Call for Statistical Justice Index For Our Courts

The following article is excerpted from the New York Times      8-11-2010

…while millions of Americans deal with their local criminal courts as defendants and victims each year, there is no comparable way to assess a judicial system and determine how well it provides basic legal services.

This lack of data has a corrosive effect: without public awareness of a court system’s strengths and weaknesses, inefficiencies and civil liberties violations are never remedied.

That’s why …America needs a “justice index” to show how the essential aspects of our local courts are working. The index, compiled according to national standards, would function roughly like college rankings, evaluating county courts on factors like cost, recidivism, crime reduction and collateral consequences, including whether people lose their jobs or homes after contact with the criminal justice system.

True, hospitals and schools serve everyone, while most Americans will never directly interact with a criminal court. But many will — an estimated 47 million Americans have criminal records, and though exact statistics don’t exist, it’s a good bet that similar numbers have passed through the courts as victims.

Of course, those numbers count only direct contact. We all benefit from better courts, which deter crime and remove public threats from the streets.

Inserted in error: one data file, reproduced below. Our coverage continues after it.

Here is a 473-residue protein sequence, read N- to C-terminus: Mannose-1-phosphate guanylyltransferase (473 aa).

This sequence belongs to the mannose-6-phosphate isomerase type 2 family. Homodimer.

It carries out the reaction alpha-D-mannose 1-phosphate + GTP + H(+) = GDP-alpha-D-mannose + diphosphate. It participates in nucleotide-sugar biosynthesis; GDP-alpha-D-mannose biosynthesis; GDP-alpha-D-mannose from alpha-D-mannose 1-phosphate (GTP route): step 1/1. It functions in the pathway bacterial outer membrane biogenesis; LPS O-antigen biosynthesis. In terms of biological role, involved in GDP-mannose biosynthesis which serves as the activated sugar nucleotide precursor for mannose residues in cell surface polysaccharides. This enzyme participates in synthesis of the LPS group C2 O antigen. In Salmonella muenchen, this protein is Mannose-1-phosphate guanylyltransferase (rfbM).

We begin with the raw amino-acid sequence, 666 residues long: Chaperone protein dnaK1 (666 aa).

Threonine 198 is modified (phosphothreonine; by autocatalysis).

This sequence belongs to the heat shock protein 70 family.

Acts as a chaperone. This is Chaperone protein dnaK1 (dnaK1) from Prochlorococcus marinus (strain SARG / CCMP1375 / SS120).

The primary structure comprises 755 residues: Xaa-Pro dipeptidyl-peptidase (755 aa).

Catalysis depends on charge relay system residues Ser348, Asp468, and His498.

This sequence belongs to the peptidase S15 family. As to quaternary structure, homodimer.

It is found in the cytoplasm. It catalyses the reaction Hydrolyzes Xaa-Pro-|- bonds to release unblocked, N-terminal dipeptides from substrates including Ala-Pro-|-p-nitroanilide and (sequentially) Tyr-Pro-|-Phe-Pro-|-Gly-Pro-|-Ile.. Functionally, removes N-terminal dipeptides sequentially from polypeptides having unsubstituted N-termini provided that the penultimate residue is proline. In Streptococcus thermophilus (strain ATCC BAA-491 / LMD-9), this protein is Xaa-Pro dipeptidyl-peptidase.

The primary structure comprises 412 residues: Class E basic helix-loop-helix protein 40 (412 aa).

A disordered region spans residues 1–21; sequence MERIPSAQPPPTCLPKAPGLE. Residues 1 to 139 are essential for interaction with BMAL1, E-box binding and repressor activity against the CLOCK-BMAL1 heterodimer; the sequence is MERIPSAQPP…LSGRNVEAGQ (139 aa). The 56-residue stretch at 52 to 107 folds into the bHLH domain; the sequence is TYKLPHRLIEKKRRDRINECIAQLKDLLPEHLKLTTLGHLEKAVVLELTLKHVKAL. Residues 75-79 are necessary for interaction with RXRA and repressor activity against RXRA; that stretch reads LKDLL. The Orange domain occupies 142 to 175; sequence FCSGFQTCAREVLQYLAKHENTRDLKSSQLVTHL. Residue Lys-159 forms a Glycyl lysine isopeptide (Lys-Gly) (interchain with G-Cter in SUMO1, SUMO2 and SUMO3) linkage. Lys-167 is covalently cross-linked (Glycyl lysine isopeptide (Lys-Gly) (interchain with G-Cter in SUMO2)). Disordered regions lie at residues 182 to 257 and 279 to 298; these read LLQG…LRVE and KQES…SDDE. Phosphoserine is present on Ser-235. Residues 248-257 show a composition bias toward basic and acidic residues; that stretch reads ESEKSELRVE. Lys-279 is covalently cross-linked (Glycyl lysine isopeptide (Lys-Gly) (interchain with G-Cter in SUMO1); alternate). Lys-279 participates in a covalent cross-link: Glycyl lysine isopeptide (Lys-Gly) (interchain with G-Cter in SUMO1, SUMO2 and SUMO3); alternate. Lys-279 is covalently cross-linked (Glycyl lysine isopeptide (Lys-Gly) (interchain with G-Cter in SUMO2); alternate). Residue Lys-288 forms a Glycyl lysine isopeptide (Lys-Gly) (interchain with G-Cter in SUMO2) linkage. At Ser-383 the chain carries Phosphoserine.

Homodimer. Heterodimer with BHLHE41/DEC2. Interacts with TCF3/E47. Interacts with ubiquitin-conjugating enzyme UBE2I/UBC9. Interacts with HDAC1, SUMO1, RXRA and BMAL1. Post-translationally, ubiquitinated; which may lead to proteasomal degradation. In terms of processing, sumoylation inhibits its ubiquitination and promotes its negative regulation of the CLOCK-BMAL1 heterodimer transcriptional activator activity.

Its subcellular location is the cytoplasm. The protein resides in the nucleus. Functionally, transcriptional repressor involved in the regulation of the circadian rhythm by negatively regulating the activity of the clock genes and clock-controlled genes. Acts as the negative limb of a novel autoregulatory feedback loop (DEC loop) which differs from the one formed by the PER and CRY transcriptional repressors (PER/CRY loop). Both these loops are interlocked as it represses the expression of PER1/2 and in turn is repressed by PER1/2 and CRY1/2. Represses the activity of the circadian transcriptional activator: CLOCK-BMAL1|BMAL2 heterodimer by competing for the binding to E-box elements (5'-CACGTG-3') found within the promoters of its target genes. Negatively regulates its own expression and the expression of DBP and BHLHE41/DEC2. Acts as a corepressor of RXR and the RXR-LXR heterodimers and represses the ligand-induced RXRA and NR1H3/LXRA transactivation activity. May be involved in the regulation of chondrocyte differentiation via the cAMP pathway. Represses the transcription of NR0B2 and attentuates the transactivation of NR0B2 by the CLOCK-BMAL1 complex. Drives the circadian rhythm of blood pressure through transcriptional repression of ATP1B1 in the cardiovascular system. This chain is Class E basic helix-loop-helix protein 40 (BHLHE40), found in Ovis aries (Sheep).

A justice index would be relatively straightforward to create. It would start by amassing data from the country’s 25 biggest counties, where the courts are most likely to collect large amounts of information.

Next, a panel of lawyers, community representatives, statisticians and law professors would establish standards for the measurements — for example, the percentage of people who plead guilty without an attorney or average bail amounts, because a high bail figure often compels defendants to plead guilty.

Another critical measurement would be the percentage of certain types of cases that get thrown out after a defined period of time, a possible indicator of inefficiency as well as disregard for traditionally under-prosecuted crimes. The index would also assess whether a county court has certain legal protections in place, like requiring that interrogations and confessions be taped.

The information would be analyzed by a nonprofit organization, then posted to a Web site in a ranked order and in terms clear enough for the public to understand. Users would be able to shuffle the rankings by focusing on data related to specific areas like civil liberties or crime reduction, in the same way college applicants can look at which schools are best for student life or athletics.

Once the data for those 25 counties has been assembled, smaller counties could gather their numbers using a detailed do-it-yourself kit from the coordinating organization.

Rankings for hospitals and public schools create healthy competition. To get the justice we deserve, we would do well to bring a similar approach to bear on our criminal courts.

Amy Bach is the author of “Ordinary Injustice: How America Holds Court.”

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